Summer 2005

The summer of 2004 was very productive even though there was only one major find.  The 2005 dig season has found both Scott and me back at this same site working it as a private claim.  Digging here will keep both of us busy for most of the remainder of the season.  There is a lot to do.  We are both pushing our sides deeper in hopes of finding more material without damage while at the same time widening the diggings.



                      Here are what the initial diggings looked like early in the 2004 season.



                                                            Summer 2004.





                                                          Scott Wallace going subterranean.




                 Best cluster in author’s collection.                 Possibly the best cluster of summer 2004     


July, 2005

I have had limited success so far this dig season.  At the time of these writings I have dug only eight days and have managed to widen the trench considerably while pushing it downward around another foot or so.  Soon I will be working the site on a full-time basis.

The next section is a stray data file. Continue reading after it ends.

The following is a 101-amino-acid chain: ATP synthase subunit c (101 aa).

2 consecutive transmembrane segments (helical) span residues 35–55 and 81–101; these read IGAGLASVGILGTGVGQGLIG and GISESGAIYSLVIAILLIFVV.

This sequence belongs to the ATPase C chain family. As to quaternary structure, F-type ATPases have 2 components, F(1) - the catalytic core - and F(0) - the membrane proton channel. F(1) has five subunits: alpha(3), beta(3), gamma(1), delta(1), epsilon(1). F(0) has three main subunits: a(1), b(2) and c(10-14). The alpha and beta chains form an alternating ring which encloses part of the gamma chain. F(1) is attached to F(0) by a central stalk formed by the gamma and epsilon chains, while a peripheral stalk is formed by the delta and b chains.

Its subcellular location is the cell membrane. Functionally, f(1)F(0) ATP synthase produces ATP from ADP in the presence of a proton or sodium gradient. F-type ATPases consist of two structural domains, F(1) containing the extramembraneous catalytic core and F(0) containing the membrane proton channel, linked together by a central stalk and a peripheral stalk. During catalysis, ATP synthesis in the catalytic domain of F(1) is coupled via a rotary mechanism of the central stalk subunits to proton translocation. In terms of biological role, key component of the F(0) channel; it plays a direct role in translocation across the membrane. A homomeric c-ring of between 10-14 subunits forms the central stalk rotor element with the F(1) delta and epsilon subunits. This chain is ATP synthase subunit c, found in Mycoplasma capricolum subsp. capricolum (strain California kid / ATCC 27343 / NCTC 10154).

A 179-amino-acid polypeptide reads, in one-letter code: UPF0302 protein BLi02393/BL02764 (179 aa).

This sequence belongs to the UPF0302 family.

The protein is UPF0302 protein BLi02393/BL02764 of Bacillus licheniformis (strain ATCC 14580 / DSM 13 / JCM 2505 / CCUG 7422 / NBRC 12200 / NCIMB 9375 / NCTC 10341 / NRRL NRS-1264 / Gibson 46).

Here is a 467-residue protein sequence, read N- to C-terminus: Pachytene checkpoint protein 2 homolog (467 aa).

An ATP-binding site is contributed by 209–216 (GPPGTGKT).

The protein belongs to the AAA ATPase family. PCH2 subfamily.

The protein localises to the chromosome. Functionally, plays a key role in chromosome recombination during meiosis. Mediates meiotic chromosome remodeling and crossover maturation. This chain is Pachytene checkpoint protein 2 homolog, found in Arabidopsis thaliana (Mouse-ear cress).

Water continues to seep into the trench ever though the weather has been rain free.  It appears we may have reached the water table and will have to contend with this issue for the remainder of the time we dig here.          

I have been working hard on a comprehensive paper regarding this important mineral occurrence.  Now two years into the project, I welcome any information you may have about the history or minerals from Powers Farm.    Be sure to check out the article I wrote for Rock and Gem 

August, 2005

Scott and me teamed up for the final month of my summer's digging.  We had limited success with our search for tourmalines.  We did find some fairly nice quartz in limited quantities near the end of the month.


Summer 2004 Update

Summer 2004 found Scott at one end of the excavation about 10 feet below the surface while I was at the opposite end of the diggings about five feet down.  The summer’s work produced one exceptional pocket which measured about a meter in length by half a meter deep and  .25 meters wide.  This pocket/ seam was filled by glacial clay and contained approximately 50 specimens of which about ten would be considered exceptional.  They were mostly clusters of tabular uvite crystals to several cm in diameter each.  Pieces ranged from 3 to 7 cm in overall dimensions.  Some of the best specimens can be seen by following this link....Specimens for Sale.

Although we only sell and display the best of the specimens on our web site, there are hundreds of other specimens produced on a dig such as this one.  Almost all show some form of damage and have lower luster.  Scott and me sometimes ask one another if there is actually a specimen to be found here that doesn’t show some form of damage.  Scott was able to produce two specimens so far this year (2005) that stopped us from asking this question any longer.